And here’s how trendy Asheville is: The menu at Table includes barbecued fish collars, asparagus chawanmushi, and striped bass with nasturtium butter. All Souls Pizza mills it own flour and offers hand-cut rye noodles with fermented turnips and charred spring onions, and smoked sardines with salsa verde. Curate’s menu tells you which dishes are vegan or gluten- lactose- and tree-nut free. At the hot Mexican restaurant Limones, your “Mayan margarita” glass is crusted with chapulin salt, “chapulin” made of dried, ground crickets. Down at a nearby farmers market, Cricket Girl sells cricket-based protein bars and is aiming for veggie packed smoothies thickened with her insect protein-flour combination. Toto… we’re not in Brooklyn anymore.

The Culinary Gardener

11 Jun
IMG_7096

A saute of celtuce, saltwort and young garlic. (Photo credit: Shayna DePersia)

For years I have been citing a directive of my own making – that one should eat, when possible, from one’s own zip code. More poetry than practical, I came up with this notion way before the farm-to-table movement, way before “local” became a destination, way before “sustainable” became a slogan. I wrote about the pleasures of eating from my window box in my first cookbook Little Meals, in 1993. Back then I pulled a few zucchini from my Park Slope backyard garden, culled a pint or two of little tomatoes, and had enough basil to keep me well supplied with freshly made pesto most of the summer. Some friends nearby grew figs and grapes in their yards, which we occasionally swapped.

Just last week, in a small organic farm in Asheville, North Carolina, I had the giddy pleasure of digging for my own lunch and then preparing the “materie prime” (prime ingredients, as the Italians would say) an hour later in the home kitchen of Evan Chender. Evan is a young soil farmer by way of Vassar College who developed his formidable skill and passion at chef Dan Barber’s world-famous Stone Barns, a sustainable farm and Michelin-starred restaurant on the Rockefeller estate in Pocantico, New York. At the age of twenty-six, Evan and his new bride, Claire (also a Vassar grad, a surfer and foodist) moved to Asheville as the town itself emerged from a sleepy enclave to a vibrant community of artists, brewers, and buskers with a burgeoning restaurant scene, daily farmer’s markets, and bespoke food.

Evan first worked as a cook in nearby Weaverville and then decided, with the help of Asheville’s great climate and sustainability vibe, to begin his own organic farm. Only 8,000 square feet, it supplies Asheville’s top restaurants (The Bull and the Beggar, most notably) with topnotch ingredients – many of which I never heard of, let alone eaten. May I extol the virtues of his saltwort, celtuce, Kailan (Chinese broccoli), menegi scallions, borage leaves, and wild vetch tendril? These, my friends, are the ingredients of the future (and some cultures’ past). If you want to partake, call Evan. He tends to every square inch of the soil, scours the world’s seed markets via the internet, and seduces the town’s voracious chefs into taking everything he grows, no matter how unusual. He is a well-tuned, one-man band. He plants every seed by hand, knows when to water, when to rotate, when to turn, turn, turn. He has already had enough seasons under his belt to make a living and live his dream. Coming this season? Aleppo pepper, fenugreek shoots, purple shiso, vegetable mallow, flageolet shell beans, and yes, tetragonia, a kind of spinach indigenous to Australia and New Zealand. In the fall you can expect to see a crop of yokatta na, shunkyo radish, oca and mashua. This is the language of poets.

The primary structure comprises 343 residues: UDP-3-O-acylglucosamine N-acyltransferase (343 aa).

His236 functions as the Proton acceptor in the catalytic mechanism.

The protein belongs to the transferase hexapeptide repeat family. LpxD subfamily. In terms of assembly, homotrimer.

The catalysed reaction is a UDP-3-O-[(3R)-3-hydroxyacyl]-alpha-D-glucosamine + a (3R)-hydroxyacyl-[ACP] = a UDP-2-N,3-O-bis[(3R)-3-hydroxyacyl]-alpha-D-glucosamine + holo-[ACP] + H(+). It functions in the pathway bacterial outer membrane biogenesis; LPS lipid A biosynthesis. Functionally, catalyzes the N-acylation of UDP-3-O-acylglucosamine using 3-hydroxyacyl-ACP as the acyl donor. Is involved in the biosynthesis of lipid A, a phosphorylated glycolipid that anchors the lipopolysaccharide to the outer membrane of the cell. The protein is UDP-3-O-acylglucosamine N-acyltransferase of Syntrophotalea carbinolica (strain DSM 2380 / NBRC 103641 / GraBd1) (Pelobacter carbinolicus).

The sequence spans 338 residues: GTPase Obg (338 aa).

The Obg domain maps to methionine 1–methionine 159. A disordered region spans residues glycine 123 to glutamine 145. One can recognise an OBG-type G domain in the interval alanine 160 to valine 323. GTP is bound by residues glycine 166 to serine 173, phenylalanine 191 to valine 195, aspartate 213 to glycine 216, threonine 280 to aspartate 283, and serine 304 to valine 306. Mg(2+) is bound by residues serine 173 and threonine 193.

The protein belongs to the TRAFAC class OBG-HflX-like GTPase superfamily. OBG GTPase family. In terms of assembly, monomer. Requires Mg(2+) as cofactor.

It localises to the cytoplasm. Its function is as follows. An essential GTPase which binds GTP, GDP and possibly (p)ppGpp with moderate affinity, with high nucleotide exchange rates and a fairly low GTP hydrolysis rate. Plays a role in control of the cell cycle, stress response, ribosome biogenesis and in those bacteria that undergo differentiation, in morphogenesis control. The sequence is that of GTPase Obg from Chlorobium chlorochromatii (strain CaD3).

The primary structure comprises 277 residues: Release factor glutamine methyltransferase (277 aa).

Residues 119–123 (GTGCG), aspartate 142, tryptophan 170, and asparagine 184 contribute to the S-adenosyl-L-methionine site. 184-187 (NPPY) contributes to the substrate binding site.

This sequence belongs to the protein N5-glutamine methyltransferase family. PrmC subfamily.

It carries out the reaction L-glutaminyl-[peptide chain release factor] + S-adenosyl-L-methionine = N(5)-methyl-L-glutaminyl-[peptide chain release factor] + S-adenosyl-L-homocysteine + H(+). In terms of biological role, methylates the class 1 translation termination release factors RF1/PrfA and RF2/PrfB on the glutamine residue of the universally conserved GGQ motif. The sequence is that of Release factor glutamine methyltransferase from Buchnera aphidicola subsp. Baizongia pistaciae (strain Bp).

And so was our zip code lunch. Freshly-dug potatoes were gently broken apart when tender and tossed in a homemade mayonnaise with freshly picked radishes, fennel fronds, and nasturtium flowers. There was a beautiful, radically fresh salad of just-picked gem lettuce, variegated lusia radicchio, powerful arugula, and fragrant bits of coriander flower, gilded with an emulsion of spicy mustard, local maple syrup, Greek olive oil, and homemade vinegar that Evan secrets in his top cupboard. Shavings of an excellent parmesan tied it all together. The most exciting dish of all contained nuggets of celtuce (hard to describe but with a slight cucumber taste, firm flesh, crisp and briny, waterchestnutty), sauteed with strands of saltwort (I am a huge fan of this sea-like veg), slivers of young garlic and finished with purple shiso. We drank a bottle of Reuilly, a crisp, aromatic white wine with subtle minerality from the Loire. The experience was nothing short of a thrill.

And how do I know Evan? He was a culinary savant at the age of fifteen who cooked lunch for me and later helped me with a cookbook I wrote for teens called Eat Fresh Food (reviewed in the science section of the New York Times in 2009). Who knew he would take it so seriously.

(www.theculinarygardener.com)

%d bloggers like this: